Absolutely! Breastfeeding does not transmit coronavirus.4 A recent study found that 82 babies born to COVID-19–positive mothers and were breastfed tested negative at 24 hours and five to seven days after birth.5 Newborns are at low risk of acquiring this infection, and those who do, get very mild or no symptoms. This virus is not detected in mothers’ milk even when they are COVID-19–positive.2 Thus, the transmission of coronavirus from the mother to baby is unlikely to happen if appropriate hygiene and other precautionary measures are followed.5 According to WHO, infants who are separated from their mothers will have a death rate at least 60 times higher than the death rate from COVID-19.2 So do not hold back on breastfeeding!

How to ensure the safety of your baby-
– if you are experiencing COVID-19 symptoms OR
– if you are awaiting your COVID-19 test reports OR
– if you tested positive for COVID-19?

It is not easy to keep a mom away from her newborn baby, especially when the baby needs breastfeeding. Now that it is clear that breastfeeding does not cause transmission of this virus, and only respiratory droplets are responsible for causing the spread of disease, you can breastfeed your baby.4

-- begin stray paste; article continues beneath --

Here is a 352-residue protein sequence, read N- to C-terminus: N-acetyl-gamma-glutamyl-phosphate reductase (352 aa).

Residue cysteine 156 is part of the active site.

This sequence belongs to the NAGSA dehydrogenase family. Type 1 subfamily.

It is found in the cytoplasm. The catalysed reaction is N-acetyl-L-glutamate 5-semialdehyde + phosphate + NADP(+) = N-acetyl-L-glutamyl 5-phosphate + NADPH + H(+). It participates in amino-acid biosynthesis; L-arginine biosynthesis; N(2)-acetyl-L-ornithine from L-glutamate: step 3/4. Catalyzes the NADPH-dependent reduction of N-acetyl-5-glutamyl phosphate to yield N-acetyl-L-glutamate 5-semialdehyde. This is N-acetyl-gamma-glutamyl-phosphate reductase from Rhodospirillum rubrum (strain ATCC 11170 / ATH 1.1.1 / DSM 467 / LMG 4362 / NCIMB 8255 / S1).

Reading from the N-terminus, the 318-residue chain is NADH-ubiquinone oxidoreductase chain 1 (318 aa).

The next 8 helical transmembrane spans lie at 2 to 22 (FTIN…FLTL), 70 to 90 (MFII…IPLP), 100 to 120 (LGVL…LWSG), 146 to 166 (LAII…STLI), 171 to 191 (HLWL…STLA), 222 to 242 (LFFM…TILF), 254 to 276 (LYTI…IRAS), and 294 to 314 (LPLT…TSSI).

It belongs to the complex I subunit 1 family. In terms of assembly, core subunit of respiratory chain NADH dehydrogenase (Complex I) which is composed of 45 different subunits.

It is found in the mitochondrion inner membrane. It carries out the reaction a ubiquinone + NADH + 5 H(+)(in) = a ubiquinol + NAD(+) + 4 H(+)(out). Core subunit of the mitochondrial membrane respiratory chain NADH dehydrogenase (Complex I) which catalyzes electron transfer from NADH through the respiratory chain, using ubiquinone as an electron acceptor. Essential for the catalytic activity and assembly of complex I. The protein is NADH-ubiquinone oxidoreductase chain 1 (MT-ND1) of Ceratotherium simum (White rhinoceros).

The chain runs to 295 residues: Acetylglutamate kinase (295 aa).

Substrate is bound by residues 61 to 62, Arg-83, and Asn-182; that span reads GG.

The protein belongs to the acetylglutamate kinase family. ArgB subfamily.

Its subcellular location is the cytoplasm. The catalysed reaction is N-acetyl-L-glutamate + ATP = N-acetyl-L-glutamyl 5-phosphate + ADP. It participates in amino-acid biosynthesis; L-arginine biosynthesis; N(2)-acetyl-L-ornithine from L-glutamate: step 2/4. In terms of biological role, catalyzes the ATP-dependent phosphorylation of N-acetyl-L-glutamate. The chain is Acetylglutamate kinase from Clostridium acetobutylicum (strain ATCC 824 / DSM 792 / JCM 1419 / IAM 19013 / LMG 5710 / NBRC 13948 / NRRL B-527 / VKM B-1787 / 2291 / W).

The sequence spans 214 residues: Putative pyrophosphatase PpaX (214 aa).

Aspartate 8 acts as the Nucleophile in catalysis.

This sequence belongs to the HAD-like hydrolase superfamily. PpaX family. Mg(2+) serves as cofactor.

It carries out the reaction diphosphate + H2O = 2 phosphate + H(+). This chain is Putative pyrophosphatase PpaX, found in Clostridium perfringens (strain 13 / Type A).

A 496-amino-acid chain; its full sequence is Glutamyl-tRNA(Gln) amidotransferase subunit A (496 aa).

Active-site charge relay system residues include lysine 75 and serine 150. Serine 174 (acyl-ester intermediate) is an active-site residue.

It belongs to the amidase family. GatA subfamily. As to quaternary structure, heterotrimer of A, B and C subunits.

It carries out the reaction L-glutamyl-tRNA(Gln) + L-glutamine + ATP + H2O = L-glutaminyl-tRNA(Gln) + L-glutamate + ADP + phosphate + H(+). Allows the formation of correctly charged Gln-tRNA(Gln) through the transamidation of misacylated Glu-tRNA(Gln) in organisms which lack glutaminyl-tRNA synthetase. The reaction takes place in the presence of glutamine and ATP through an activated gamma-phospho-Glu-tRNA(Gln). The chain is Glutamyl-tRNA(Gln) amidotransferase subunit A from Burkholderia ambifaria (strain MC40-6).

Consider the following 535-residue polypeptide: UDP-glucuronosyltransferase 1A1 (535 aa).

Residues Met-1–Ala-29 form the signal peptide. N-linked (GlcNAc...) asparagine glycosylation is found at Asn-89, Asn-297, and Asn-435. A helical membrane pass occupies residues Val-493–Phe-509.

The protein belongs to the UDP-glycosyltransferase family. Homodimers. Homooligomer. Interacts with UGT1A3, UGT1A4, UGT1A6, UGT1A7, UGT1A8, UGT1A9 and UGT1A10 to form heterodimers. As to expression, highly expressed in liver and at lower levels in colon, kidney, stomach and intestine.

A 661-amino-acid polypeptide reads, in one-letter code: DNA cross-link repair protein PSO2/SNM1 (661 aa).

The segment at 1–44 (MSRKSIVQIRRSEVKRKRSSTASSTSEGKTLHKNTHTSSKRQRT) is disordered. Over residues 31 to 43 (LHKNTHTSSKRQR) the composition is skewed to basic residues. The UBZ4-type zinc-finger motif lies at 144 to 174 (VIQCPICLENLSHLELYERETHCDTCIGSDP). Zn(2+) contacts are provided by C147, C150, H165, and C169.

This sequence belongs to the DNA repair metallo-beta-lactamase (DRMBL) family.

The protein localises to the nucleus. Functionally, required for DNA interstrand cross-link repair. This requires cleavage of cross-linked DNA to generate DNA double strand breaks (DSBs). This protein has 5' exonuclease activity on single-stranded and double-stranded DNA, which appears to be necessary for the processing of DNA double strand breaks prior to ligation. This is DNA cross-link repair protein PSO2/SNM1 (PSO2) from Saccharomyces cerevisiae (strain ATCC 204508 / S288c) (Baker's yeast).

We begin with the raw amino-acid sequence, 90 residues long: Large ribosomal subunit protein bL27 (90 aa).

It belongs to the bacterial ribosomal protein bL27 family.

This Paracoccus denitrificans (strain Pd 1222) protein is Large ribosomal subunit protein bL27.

If you are a new mother experiencing symptoms or have already tested positive for COVID-19, you should take the below-given precautions:

  • Wash your hands before touching your baby every single time.
  • Wear a face mask while you are feeding your baby.4 However, even if you do not have a mask, continue breastfeeding as the benefits outweigh the potential risks.2
  • Clean your breasts with water and soap before feeding if you have cough as a symptom. However, you do not need to clean each time before you feed.2
  • If you are hand-expressing milk or using a pump, wash your hands before touching your breast or any parts of the pump or milk bottles. Allow someone who does not have COVID-19 symptoms to feed the baby.4